Fran Machado is afraid of catching COVID-19 — she would be lying if she told you otherwise.
Her risk is real: she’s about to be surrounded by hundreds of students. But she’s had to stop feeling anxious.
“I have to help keep the calm,” said the elementary school secretary. “Many people will say the mood in the front office sets the mood for the school.”
Machado is the first face students see when they step into St. Mary Catholic Elementary School in Brampton, her desk now set up behind a plexiglass shield.
As head secretary, she’s been busy answering calls from apprehensive parents, still unsure whether to send their kids to school or not and asking her questions she can’t possibly answer.
“I can only control my own response. I can’t control a parent’s anxieties or their anger at particular situations,” she said.
“There’s no question everybody wishes we had more time. Everybody wishes we did not have to deal with this.”
Dealing with impatient parents
Many secretaries, like Machado, already serve as de facto school nurses. If a student gets sick this year and starts showing symptoms, Machado and her principal will take the lead.
She’ll gear up in full PPE and help move them into the isolation room they’ve set up in the office. She’ll be able to monitor them through a window while coordinating parent pickup.
“It is a little daunting from the perspective that unfortunately there is still a lot that is unknown about this virus.”
Fellow secretary Laurie Anne McMinn isn’t too scared herself. She, too, is tucked away behind plexiglass at Bradford District High School, northwest of Newmarket, Ont. She worries instead about the teachers and students.
McMinn has only been back a few days but hasn’t left work on time yet. She’s been swamped dealing with concerned parents. Some are still switching their kids between in-person class and online, and vice versa.
“It’s up, it’s down, nobody really knows,” she said. “They don’t even know what’s going on.”
They are also asking her how many cases have to be in the school before it gets shut down. She’s been referring them to the health unit as she said it won’t be the school’s call. With all the unknowns, she’s hoping parents can be patient.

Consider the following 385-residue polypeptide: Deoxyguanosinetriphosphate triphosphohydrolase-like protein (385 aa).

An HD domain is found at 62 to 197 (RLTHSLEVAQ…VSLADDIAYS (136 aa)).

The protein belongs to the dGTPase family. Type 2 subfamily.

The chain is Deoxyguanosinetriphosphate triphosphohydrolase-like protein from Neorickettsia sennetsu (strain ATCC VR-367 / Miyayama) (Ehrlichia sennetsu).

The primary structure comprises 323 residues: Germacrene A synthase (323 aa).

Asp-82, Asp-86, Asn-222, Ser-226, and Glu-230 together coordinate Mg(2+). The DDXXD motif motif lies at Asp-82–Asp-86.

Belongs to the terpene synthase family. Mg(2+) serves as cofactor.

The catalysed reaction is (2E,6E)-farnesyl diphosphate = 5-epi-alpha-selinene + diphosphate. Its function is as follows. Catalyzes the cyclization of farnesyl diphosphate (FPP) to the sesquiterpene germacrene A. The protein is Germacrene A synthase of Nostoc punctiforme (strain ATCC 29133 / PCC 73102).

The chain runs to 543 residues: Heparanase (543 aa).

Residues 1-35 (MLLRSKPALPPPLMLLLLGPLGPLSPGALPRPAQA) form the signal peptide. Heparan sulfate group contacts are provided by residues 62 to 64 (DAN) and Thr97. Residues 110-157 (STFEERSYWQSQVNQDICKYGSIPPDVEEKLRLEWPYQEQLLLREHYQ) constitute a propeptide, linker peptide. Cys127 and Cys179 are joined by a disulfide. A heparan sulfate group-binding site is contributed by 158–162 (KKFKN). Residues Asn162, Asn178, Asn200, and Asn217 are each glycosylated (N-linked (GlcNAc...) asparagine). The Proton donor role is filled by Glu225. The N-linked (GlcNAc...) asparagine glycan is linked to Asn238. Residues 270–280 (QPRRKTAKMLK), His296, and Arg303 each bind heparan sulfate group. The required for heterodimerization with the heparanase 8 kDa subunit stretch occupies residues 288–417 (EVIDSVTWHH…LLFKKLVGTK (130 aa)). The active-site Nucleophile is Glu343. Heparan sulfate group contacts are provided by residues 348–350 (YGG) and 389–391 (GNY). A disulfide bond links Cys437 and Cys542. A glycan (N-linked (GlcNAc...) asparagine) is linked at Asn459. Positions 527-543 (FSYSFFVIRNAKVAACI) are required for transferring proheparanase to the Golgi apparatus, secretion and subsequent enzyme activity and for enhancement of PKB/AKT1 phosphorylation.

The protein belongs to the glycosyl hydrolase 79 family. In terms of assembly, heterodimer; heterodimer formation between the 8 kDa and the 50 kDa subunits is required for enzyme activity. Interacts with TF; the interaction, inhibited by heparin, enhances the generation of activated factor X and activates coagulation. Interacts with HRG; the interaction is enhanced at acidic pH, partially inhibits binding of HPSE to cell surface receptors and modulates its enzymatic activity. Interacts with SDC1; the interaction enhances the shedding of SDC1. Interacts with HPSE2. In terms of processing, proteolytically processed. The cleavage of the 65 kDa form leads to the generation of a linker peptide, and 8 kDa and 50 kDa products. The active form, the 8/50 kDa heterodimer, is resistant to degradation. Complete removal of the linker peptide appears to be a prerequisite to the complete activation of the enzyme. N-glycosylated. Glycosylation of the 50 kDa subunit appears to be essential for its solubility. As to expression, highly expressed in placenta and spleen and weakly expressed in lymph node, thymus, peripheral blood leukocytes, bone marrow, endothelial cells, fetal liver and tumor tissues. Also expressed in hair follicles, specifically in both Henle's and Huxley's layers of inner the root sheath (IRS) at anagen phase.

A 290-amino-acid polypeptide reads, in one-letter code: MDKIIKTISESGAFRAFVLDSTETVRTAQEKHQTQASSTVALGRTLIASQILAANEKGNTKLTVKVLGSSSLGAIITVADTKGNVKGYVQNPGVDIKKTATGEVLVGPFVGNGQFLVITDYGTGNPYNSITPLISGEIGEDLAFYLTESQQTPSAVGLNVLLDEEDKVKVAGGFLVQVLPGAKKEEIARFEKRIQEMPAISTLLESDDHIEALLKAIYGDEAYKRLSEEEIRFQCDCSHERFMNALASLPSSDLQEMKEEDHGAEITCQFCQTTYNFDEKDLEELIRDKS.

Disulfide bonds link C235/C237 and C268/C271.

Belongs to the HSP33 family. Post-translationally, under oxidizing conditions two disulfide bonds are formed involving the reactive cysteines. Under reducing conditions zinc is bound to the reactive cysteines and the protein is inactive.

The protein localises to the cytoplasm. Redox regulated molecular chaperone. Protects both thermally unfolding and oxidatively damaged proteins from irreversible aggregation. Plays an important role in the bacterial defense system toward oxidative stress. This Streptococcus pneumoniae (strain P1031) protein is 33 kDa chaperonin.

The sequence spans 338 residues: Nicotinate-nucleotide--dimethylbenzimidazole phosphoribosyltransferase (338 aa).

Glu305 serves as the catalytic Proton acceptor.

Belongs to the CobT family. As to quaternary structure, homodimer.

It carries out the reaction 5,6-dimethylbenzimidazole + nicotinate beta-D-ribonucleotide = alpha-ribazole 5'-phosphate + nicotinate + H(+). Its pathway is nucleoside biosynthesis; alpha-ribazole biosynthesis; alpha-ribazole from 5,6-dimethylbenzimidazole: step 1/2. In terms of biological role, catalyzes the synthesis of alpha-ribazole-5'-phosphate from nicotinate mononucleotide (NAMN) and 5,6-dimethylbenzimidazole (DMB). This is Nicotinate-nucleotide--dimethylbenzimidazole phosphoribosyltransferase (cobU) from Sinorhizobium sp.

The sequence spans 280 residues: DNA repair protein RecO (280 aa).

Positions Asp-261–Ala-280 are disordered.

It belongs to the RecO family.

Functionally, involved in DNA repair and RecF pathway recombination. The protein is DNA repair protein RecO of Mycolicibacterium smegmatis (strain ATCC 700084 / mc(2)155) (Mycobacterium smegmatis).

“I want everybody to be kind, everybody deserves kindness.”
‘Start your day with a smile’
Jo-Anne White was equally anxious about her return to her job as secretary at North Trenton Public School, west of Belleville, Ont.
School started there last week and the first few days have gone surprisingly smooth.
“The children are excited to be back and it’s very happy,” she said. “Even the new JKs … seeing them with their little masks on and they’re happy. You can see the sparkle in their eyes.”
Before school started, White had lots of questions about how it would work and what it might look like. She said finally having kids back in class feels comforting.
Machado knows there’s bound to be mistakes ahead. She’s trying her best to stay positive and not “be a grouch,” doing everything she can to make school safe for students. She feels supported by her school board.
“We have to be able to take that deep breath and recognize there are elements outside of our control,” she said. “Start your day with a smile because if you don’t start your day with a smile, you’re certainly not finishing with one.”